Friday | April 17, 2015
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Xerox, local dentists treat children to free dental screenings

Six-year-old Tristen Denis-Silva waited patiently outside while some of his Kahakai Elementary School classmates received free dental screenings Tuesday.

Knowing his turn was up next did not make him nervous. Instead, Denis-Silva was “happy.”

“It’s good for kids to see (dentists) and get their teeth checked,” he said. “If you take care of your teeth, there will be no cavities. If you have cavities, all your teeth will fall out, and that’s scary.”

It’s never too early to start good dental hygiene, a fact that prompted Xerox to launch its dental outreach initiative, Making Smiles Brighter, in 2004. Over the past nine years, the program has provided more than 35,000 children from low-income families and those with inadequate dental care access complimentary screenings and prevention-based educational seminars, said John Provenza, Xerox government health care solutions executive account manager.

For some children, the Making Smiles Brighter screening is their first dental checkup or a wake-up call to families to establish regular dental visits. For others, the program is a chance to help them feel more comfortable at the dentist’s office and to learn more about oral health and proper dental habits. There have also been situations where the screening has led to immediate treatment of dental problems that were causing pain, Provenza said.

Dental problems are one of the two most frequently cited reasons for children’s absences from school, and more than 51 million school hours are lost annually from dental-related illnesses nationwide. Left untreated, those problems can become so severe that they affect a child’s ability to fully focus and participate in the classroom, as well as lead to problems with eating, speaking and self-confidence, Provenza said.

Tuesday was the first time Xerox had brought Making Smiles Brighter to Hawaii Island, something that was made possible, in part, because of local dental professionals’ willingness to partner in the effort, Provenza said.

Dr. Kevin Nietzer of the West Hawaii Community Health Center had participated in the program last year on Oahu. After witnessing the good it generated, Nietzer said he encouraged Xerox to come to the Big Island. Besides getting children excited about brushing their teeth, he hoped the screenings resulted in regular dental examinations. He also wants those needing a family dentist to know about West Hawaii Community Health Center’s Keiki Dental.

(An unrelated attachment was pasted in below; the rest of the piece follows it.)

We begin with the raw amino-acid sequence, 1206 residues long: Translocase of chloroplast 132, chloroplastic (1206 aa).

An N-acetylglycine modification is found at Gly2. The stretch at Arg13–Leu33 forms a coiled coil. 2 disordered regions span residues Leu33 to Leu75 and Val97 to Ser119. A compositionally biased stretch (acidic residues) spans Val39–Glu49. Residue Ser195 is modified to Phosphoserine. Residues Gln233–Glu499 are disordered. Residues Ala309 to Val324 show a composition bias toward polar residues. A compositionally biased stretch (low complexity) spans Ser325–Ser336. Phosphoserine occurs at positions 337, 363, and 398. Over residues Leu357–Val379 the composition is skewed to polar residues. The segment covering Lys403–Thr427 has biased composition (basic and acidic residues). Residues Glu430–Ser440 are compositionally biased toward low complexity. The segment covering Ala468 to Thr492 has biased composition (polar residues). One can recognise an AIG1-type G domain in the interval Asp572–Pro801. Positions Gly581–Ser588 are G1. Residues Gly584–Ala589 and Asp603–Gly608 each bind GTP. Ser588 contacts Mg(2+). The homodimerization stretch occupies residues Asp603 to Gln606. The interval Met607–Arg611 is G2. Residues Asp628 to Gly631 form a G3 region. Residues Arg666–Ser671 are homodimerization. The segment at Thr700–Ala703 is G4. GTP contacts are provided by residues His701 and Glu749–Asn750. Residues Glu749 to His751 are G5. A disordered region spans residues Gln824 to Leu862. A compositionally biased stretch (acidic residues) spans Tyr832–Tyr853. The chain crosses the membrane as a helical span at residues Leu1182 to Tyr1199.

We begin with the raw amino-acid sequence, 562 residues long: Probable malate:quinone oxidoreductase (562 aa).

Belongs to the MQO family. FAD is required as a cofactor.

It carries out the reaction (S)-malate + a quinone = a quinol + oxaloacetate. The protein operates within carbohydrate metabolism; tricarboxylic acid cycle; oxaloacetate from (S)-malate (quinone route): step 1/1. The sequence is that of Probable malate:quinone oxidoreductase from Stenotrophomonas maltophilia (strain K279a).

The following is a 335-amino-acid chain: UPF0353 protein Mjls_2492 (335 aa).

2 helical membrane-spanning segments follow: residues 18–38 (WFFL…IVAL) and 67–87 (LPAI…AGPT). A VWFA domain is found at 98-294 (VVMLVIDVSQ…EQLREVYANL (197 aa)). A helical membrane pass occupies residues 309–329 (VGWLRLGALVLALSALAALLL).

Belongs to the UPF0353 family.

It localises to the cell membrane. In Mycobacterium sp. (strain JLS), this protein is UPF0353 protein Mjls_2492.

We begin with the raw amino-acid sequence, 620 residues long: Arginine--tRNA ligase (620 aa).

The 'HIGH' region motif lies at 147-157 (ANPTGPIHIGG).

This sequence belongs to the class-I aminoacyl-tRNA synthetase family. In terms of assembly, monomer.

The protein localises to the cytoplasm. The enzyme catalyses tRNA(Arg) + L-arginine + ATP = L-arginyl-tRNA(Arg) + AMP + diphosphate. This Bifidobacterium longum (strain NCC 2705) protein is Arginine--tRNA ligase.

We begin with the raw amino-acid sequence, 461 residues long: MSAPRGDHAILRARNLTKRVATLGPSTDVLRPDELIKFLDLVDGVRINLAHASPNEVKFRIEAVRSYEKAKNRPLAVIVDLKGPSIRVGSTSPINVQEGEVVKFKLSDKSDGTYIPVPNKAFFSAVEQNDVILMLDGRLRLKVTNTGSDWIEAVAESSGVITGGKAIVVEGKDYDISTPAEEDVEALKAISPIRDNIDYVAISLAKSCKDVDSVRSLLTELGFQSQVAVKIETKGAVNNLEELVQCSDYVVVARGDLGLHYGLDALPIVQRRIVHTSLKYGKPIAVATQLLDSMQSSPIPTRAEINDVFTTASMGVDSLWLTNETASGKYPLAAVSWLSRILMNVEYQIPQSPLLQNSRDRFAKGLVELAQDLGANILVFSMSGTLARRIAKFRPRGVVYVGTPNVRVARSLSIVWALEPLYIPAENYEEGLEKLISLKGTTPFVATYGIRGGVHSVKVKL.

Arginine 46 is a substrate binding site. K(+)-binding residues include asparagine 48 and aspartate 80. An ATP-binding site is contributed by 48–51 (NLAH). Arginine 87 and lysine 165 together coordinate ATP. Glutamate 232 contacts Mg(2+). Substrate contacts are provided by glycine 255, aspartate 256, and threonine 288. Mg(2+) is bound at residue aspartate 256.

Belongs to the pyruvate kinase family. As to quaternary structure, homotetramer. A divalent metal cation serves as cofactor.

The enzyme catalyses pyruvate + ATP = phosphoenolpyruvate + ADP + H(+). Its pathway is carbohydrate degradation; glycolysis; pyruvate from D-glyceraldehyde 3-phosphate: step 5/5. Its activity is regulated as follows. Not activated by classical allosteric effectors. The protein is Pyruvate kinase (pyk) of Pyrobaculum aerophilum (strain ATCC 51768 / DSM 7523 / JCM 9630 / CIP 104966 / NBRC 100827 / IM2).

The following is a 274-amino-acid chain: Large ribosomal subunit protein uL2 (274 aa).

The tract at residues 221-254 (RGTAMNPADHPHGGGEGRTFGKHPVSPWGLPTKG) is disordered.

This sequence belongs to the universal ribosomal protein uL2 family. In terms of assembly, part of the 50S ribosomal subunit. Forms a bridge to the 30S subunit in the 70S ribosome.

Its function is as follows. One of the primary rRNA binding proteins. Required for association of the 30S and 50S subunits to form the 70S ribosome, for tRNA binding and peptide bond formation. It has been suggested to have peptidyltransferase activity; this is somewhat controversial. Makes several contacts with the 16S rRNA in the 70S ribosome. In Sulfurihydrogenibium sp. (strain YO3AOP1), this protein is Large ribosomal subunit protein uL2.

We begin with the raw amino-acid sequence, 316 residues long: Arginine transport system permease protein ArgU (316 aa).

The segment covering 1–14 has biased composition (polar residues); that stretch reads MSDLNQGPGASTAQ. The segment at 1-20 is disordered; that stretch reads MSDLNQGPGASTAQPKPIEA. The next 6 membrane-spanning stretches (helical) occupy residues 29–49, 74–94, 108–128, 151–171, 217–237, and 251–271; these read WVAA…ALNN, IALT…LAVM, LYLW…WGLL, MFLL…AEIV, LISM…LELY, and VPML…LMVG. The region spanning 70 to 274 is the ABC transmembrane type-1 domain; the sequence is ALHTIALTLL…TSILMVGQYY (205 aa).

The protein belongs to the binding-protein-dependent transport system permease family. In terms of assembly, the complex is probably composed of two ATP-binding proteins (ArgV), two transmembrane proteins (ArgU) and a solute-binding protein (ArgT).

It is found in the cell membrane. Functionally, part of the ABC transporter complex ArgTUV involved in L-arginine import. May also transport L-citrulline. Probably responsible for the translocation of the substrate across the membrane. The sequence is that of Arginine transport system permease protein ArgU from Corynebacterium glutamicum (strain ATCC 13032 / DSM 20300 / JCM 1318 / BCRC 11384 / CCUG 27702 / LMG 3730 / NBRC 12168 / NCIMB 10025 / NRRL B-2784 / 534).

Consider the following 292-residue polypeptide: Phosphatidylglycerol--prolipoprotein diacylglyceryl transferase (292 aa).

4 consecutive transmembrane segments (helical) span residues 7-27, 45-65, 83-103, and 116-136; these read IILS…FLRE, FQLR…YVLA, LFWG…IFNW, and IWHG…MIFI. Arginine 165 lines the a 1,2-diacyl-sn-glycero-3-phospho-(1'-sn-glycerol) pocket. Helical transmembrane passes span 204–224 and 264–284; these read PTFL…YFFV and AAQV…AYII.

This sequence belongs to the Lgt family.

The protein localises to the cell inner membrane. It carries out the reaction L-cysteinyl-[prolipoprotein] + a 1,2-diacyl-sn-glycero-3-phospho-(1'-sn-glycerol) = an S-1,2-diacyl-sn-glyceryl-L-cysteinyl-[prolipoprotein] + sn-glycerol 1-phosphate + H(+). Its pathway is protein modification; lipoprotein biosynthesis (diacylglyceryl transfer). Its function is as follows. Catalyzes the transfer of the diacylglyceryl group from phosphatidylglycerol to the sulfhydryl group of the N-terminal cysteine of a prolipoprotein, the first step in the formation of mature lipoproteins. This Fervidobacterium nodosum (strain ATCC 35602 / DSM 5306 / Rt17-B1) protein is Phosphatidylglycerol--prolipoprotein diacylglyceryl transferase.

The screenings took mere minutes Tuesday. They consisted of Nietzer and Dr. Gerald Lee, a visiting dentist working with the West Hawaii Community Health Center, looking at children’s teeth using a flashlight. In between high fives, friendly chitchat and the flashing of pearly whites, they determined whether the child’s teeth were cleaned well or if more thorough brushing and regular flossing was needed. When there was fear or tears, extra time was taken to make the child feel comfortable and explain the evaluation process, which was usually followed by a thank-you hug from the grateful boy or girl.

Since X-rays were not taken, this screening doesn’t replace a regular examination. Students in need of dental care were told to see a dentist within a month and those with severe dental problems were advised to go as soon as possible. Immediate emergency dental treatment was recommended for those with a toothache or infection. For all others, a dental checkup in six months was suggested. Other dental advice included suggestions of dental sealants to help prevent cavities and an orthodontic consultation for better dental health.

Prior to the screening, Kahakai Elementary students attended an assembly, which featured “Geena’s Tremendous Tooth Adventure,” a video that details the adventures of Geena, a giraffe with her first big tooth, as she learns how to properly care for her teeth. She meets The Sparkles, rock ’n’ roll globs of toothpaste. She also has to overcome candy temptation and other challenges brought on by the evil King Cavity. Afterwards, students explained what they learned to Xerox government health care solutions outreach program manager Marcella Pruitt: Brush your teeth at least two times a day, once in the morning and once at night, for at least 2 minutes. Eat fruit and vegetables instead of candy or chips. Also visit the dentist.

During the assembly, Nietzer and Lee also demonstrated the proper way to brush teeth while using a giant set of teeth and toothbrush.

“I liked meeting the dentists,” said 7-year-old Gisselie Perez. “They could see if we have cavities or not. If you don’t brush your teeth or take care of them, your teeth won’t be shiny and healthy.”

Today, Making Smiles Brighter will be at Kealakehe Elementary School. With the help of local dentists, approximately 500 children will be screened and roughly 1,000 children will learn about dental health this week in Kailua-Kona. Xerox hopes to return to Hawaii again next year and visit three to four other schools, possibly in East Hawaii or on Kauai, but will need local dentists as partners, Provenza said.

For more information, call Provenza at 952-5592 or email john.provenza@xerox.com. Also visit xerox.com/govhealthcare.